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  4. Abstract We present high-cadence optical, ultraviolet (UV), and near-infrared data of the nearby ( D ≈ 23 Mpc) Type II supernova (SN) 2021yja. Many Type II SNe show signs of interaction with circumstellar material (CSM) during the first few days after explosion, implying that their red supergiant (RSG) progenitors experience episodic or eruptive mass loss. However, because it is difficult to discover SNe early, the diversity of CSM configurations in RSGs has not been fully mapped. SN 2021yja, first detected within ≈ 5.4 hours of explosion, shows some signatures of CSM interaction (high UV luminosity and radio and x-ray emission) but without the narrow emission lines or early light-curve peak that can accompany CSM. Here we analyze the densely sampled early light curve and spectral series of this nearby SN to infer the properties of its progenitor and CSM. We find that the most likely progenitor was an RSG with an extended envelope, encompassed by low-density CSM. We also present archival Hubble Space Telescope imaging of the host galaxy of SN 2021yja, which allows us to place a stringent upper limit of ≲ 9 M ☉ on the progenitor mass. However, this is in tension with some aspects of themore »SN evolution, which point to a more massive progenitor. Our analysis highlights the need to consider progenitor structure when making inferences about CSM properties, and that a comprehensive view of CSM tracers should be made to give a fuller view of the last years of RSG evolution.« less
    Free, publicly-accessible full text available August 1, 2023
  5. We present a new calibration of the peak absolute magnitude of Type Ia supernovae (SNe Ia) based on the surface brightness fluctuations (SBF) method, aimed at measuring the value of the Hubble constant. We build a sample of calibrating anchors consisting of 24 SNe hosted in galaxies that have SBF distance measurements. Applying a hierarchical Bayesian approach, we calibrate the SN Ia peak luminosity and extend the Hubble diagram into the Hubble flow by using a sample of 96 SNe Ia in the redshift range 0.02 <  z  < 0.075, which was extracted from the Combined Pantheon Sample. We estimate a value of H 0  = 70.50 ± 2.37 (stat.) ± 3.38 (sys.) km s −1 Mpc −1 (i.e., 3.4% stat., 4.8% sys.), which is in agreement with the value obtained using the tip of the red giant branch calibration. It is also consistent, within errors, with the value obtained from SNe Ia calibrated with Cepheids or the value inferred from the analysis of the cosmic microwave background. We find that the SNe Ia distance moduli calibrated with SBF are on average larger by 0.07 mag than those calibrated with Cepheids. Our results point to possible differences among SNe in different types of galaxies, which could originate from differentmore »local environments and/or progenitor properties of SNe Ia. Sampling different host galaxy types, SBF offers a complementary approach to using Cepheids, which is important in addressing possible systematics. As the SBF method has the ability to reach larger distances than Cepheids, the impending entry of the Vera C. Rubin Observatory and JWST into operation will increase the number of SNe Ia hosted in galaxies where SBF distances can be measured, making SBF measurements attractive for improving the calibration of SNe Ia, as well as in the estimation of H 0 .« less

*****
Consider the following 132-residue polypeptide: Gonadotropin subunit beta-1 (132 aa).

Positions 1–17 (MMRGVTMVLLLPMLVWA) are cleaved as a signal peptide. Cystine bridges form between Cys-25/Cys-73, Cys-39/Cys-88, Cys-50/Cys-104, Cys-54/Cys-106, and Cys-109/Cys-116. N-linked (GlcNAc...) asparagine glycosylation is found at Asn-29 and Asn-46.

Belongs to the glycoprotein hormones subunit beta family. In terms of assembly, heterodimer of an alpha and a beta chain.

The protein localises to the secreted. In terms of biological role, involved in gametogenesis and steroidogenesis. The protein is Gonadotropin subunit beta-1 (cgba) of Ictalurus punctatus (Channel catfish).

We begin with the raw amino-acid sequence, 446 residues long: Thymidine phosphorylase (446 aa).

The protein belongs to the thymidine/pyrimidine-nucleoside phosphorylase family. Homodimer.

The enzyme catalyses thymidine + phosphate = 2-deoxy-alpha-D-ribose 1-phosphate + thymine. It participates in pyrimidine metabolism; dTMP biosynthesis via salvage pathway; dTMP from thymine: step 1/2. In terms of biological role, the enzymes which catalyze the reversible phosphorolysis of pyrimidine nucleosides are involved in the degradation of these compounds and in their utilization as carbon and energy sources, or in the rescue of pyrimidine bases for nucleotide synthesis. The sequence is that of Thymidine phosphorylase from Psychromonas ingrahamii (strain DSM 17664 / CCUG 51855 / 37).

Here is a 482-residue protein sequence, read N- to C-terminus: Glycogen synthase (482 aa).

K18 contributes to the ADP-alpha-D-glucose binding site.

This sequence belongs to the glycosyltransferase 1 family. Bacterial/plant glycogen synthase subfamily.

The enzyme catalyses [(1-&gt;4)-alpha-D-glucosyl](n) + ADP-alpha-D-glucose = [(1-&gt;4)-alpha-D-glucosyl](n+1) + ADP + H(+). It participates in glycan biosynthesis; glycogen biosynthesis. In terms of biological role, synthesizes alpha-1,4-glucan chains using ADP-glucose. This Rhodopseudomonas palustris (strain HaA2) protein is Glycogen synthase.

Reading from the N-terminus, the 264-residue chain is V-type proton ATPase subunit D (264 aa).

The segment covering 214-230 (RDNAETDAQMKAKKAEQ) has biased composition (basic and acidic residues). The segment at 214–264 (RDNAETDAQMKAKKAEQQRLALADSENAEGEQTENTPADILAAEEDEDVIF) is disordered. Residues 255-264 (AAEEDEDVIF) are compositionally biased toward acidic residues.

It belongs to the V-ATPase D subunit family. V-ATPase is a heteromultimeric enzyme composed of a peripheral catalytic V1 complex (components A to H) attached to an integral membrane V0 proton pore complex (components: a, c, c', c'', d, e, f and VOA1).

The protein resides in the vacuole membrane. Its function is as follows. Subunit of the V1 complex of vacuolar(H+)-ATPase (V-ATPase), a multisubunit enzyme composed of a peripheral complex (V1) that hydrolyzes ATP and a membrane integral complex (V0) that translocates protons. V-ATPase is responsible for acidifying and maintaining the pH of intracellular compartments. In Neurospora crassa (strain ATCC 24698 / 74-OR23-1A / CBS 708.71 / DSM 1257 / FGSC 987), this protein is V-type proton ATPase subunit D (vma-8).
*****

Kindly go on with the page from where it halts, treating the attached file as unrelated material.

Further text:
6. ABSTRACT ASASSN-18am/SN 2018gk is a newly discovered member of the rare group of luminous, hydrogen-rich supernovae (SNe) with a peak absolute magnitude of MV ≈ −20 mag that is in between normal core-collapse SNe and superluminous SNe. These SNe show no prominent spectroscopic signatures of ejecta interacting with circumstellar material (CSM), and their powering mechanism is debated. ASASSN-18am declines extremely rapidly for a Type II SN, with a photospheric-phase decline rate of ∼6.0 mag (100 d)−1. Owing to the weakening of H i and the appearance of He i in its later phases, ASASSN-18am is spectroscopically a Type IIb SN with a partially stripped envelope. However, its photometric and spectroscopic evolution shows significant differences from typical SNe IIb. Using a radiative diffusion model, we find that the light curve requires a high synthesized 56Ni mass $M_{\rm Ni} \sim 0.4\, \rm {M_{\odot }}$ and ejecta with high kinetic energy Ekin = (7–10) × 1051 erg. Introducing a magnetar central engine still requires $M_{\rm Ni} \sim 0.3\, \rm {M_{\odot }}$ and Ekin = 3 × 1051 erg. The high 56Ni mass is consistent with strong iron-group nebular lines in its spectra, which are also similar to several SNe Ic-BL with high 56Ni yields. The earliest spectrum shows ‘flash ionization’ features, from which we estimatemore »a mass-loss rate of $\dot{M}\approx 2\times 10^{-4} \, \rm \rm {M_{\odot }}\,yr^{-1}$. This wind density is too low to power the luminous light curve by ejecta–CSM interaction. We measure expansion velocities as high as 17 000 $\rm {\, km\, s^{-1}}$ for Hα, which is remarkably high compared to other SNe II. We estimate an oxygen core mass of 1.8–3.4 M⊙ using the [O i] luminosity measured from a nebular-phase spectrum, implying a progenitor with a zero-age main-sequence mass of 19–26 M⊙.« less